NEW BRUNSWICK, NJ–Roughly 70 high school students – from New Brunswick, Newark, Paterson, Passaic, Rahway and Trenton – took part in Rutgers’ 8th Annual 4-H Summer Science Program in July.

Students, three of which were from New Brunswick, had the chance to participate in hands-on activities at Rutgers New Brunswick’s Cook Student Center exploring a variety of subjects such as food science, marine and environmental sciences, and horticultural engineering.

“It’s a great opportunity for them to explore a wide variety of STEM disciplines,” Chad Ripberger, co-director of the program, told New Brunswick Today.

“Most teenagers have a very limited understanding of what scientists and engineers do and of the many diverse and exciting STEM career opportunities available to them.”

Ripberger noted that students who join and become Rutgers 4-H STEM Ambassadors, pay it forward by teaching science and engineering to their peers and younger kids through afterschool, Saturday, and summer programs.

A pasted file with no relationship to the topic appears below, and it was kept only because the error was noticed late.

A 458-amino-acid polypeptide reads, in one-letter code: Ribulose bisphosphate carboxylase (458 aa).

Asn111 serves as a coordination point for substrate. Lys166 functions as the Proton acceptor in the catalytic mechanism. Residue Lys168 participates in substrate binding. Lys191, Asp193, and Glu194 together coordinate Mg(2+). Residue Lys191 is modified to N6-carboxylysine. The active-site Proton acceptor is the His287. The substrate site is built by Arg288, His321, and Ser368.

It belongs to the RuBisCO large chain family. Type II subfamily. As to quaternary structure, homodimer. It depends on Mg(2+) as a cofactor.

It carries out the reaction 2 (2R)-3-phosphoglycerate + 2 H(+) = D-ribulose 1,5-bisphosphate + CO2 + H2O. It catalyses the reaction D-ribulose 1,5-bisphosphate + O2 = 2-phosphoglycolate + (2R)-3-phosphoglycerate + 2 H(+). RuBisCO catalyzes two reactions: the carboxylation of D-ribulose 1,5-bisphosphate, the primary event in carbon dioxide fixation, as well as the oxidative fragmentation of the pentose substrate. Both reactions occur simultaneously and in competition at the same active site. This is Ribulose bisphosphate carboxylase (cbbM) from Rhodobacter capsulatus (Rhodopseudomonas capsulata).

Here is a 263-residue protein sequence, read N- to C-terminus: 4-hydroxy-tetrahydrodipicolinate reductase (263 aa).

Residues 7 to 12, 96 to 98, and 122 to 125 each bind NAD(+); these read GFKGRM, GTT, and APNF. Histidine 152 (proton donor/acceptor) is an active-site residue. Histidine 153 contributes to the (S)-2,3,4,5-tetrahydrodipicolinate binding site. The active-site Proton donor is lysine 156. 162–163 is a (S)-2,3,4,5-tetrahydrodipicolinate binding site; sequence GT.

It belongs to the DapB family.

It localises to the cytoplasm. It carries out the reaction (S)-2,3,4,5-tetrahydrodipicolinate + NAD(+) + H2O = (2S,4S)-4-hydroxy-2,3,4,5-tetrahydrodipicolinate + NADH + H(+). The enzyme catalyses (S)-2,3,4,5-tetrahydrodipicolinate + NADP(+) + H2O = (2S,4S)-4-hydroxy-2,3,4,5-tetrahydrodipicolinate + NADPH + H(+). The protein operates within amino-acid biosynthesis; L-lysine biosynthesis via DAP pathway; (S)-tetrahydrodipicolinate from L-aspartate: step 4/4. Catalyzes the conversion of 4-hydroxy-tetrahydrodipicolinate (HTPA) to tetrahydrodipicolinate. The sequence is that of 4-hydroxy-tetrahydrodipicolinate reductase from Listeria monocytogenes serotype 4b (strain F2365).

Among the student ambassadors is 15-year-old Priya Jain, who took part in the program for the second year.

“I definitely want to go into the sciences [when I graduate] and maybe leaning toward somewhere in the medical field but I’m not exactly sure,” Jain said. “I believe this program taught me you can go into college undecided and that’s fine.”

“It also opened up the world of marine biology to me,” she continued.  “I was able to spend the day with a marine biologist and learn about the ways global warming affects not only animals on land but those in the ocean as well.”

Jain, who lives in South River and will be a junior this fall at Woodbridge Academy, said with the lessons she acquired at Rutgers she plans to raise awareness in her community about how to protect the environment.

“I also enjoyed making friends and learning about all the resources a college can offer,” she added.

The program was partly launched as a response to a 2006 report from the National Academies, titled “Rising Above the Gathering Storm,” which highlighted a need for improvement in K-12 science and technology education to increase the country’s ranking on a global level.

According to Rutgers, the report “identifies the U.S. maintaining leadership in science and technology as critical to securing our future social and economic wellbeing, but acknowledges several indicators that suggest we are losing ground.”

The 4-H Summer Science program will continue next year at Rutgers New Brunswick.

Any high school student interested in applying the Summer Science Program, or any other Rutgers 4-H Youth Development program, can contact program associate Laura Eppinger at [email protected] or 848-932-7623.